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Votes

Helping Those in Need

Betty Livingston is honored for her tireless volunteer work in the city.

In 1994, Betty Livingston joined the board of the Friends of the Alexandria Mental Health Center to make a difference. Since 1996, she has been the chairwoman of the nonprofit organization dedicated to supporting residents with mental health disabilities.

“I feel that there is less of a stigma today about having a mental disability, but I also think more education is needed,” Livingston said. “Most people do not fully understand how severely one’s life can be impacted by a mental illness. For example, I’ve heard people say that a depressed friend or family member just needs to ‘buck up.’"

Now, as Livingston steps down from her position as chairwoman, the board honored her years of service to the city.

At a ceremony last week, members of the Alexandria Community Service Board and Friends of the Alexandria Mental Health Center hosted a reception in her honor. Elected officials and city staff gathered to remember Livingston’s tireless work on behalf of those in need.

In addition to her work with the mental health center, Livingston also volunteers for a host of civic and religious organizations. Susan Drachsler, who was recently installed as co-chair of Friends of the Alexandria Mental Health Center, said that Livingston is often fundraising, writing or organizing for local charities.

"She doesn’t just do the administrative stuff,” Drachsler said. “When people don’t have a ride, she will drive them to the dentist. That’s what kind of a person she is.”

More than half of the people served by the city's mental health center have an annual income under $10,000. That’s why the Friends of the Alexandria Mental Health Center assist those who have limited funds. These people are often living paycheck to paycheck, wondering how they will pay their rent and utilities while avoiding eviction.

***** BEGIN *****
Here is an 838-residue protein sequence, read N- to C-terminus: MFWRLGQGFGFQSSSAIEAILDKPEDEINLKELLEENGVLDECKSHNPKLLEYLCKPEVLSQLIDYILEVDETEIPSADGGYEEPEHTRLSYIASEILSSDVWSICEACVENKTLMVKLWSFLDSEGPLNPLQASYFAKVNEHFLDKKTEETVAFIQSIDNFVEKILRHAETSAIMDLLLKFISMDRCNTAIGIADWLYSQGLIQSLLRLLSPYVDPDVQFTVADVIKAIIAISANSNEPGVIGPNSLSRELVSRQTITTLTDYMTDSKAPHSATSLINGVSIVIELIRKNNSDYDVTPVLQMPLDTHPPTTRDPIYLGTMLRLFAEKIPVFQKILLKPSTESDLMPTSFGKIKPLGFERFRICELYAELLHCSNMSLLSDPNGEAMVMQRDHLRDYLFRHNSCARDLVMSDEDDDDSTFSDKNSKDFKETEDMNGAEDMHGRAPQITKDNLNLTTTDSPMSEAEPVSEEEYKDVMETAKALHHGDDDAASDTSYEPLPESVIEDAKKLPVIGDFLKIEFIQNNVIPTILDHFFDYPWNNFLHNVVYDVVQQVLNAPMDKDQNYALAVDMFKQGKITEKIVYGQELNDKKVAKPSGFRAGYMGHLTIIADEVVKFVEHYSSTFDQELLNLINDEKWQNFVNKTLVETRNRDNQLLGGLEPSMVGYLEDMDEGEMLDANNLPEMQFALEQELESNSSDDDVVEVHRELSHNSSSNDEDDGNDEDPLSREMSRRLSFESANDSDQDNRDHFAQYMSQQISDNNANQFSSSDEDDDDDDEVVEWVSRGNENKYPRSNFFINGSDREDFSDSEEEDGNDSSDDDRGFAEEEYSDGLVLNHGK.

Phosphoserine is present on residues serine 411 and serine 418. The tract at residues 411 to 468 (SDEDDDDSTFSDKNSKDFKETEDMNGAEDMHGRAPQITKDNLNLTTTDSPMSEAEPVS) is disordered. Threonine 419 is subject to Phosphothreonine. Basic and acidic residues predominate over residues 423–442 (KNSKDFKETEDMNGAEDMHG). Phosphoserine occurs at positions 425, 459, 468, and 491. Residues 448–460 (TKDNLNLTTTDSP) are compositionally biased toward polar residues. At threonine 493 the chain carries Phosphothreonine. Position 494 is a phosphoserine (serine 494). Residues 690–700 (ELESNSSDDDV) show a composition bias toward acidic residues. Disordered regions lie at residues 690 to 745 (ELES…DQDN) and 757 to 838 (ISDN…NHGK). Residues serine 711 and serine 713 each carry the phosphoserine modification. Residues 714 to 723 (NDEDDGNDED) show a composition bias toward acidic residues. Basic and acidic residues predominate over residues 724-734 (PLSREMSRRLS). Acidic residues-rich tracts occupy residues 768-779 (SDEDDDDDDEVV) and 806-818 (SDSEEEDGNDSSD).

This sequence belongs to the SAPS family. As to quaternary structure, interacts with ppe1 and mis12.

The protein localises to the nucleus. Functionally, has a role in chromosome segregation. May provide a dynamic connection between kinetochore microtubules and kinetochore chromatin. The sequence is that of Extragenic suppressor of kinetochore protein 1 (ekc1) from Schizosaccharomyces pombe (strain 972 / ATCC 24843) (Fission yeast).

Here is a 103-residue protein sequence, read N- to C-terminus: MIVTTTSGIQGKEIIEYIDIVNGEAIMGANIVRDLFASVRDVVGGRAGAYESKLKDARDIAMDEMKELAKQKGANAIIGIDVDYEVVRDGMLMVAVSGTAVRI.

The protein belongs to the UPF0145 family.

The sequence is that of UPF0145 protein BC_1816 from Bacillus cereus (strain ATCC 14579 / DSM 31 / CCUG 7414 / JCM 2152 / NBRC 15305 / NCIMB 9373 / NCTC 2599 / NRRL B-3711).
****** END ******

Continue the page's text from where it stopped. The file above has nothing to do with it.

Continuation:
The nonprofit organization helps people buy clothing for job interviews and books to pursue future employment. On the social side, the organization also sponsors bowling games, movie screenings and social events at the West End Club, the city’s daytime support program for people with serious mental disabilities.

“Recreation is part of recovery,” Livingston said.

LIVINGSTON THINKS that the Department of Mental Health, Mental Retardation and Substance Abuse is the city’s hidden gem, toiling in obscurity while other departments get the spotlight. Ultimately, she would like the word to get out that the city has services for those with mental disabilities.

“I’m always surprised when people tell me they didn’t know Alexandria has a Mental Health Center,” Livingston said. “The city offers counseling, referrals and a wide variety of services to all residents.”

Livingston originally joined the board of the nonprofit after being asked by Alexandria Mental Health Center founder Lois Van Valkenburgh. Livingston said she was impressed by the way the organization could respond quickly to requests from the city’s mental health care caseworkers.

“We don’t have to wait for a special time of the month to contribute funds,” Livingston said. “Friends can act immediately to keep people in their homes or help with small but vital needs like dentures or last minute prescriptions. Working with other groups in Alexandria, we can provide the first dollars or the last dollars.”

The organization’s annual fund-drive usually raises about $10,000 from individuals and religious and civic organizations. Livingston will remain on the board of the nonprofit organization, working with the new co-chairs, Tiffeny Sanchez-Brown and Susan Drachsler.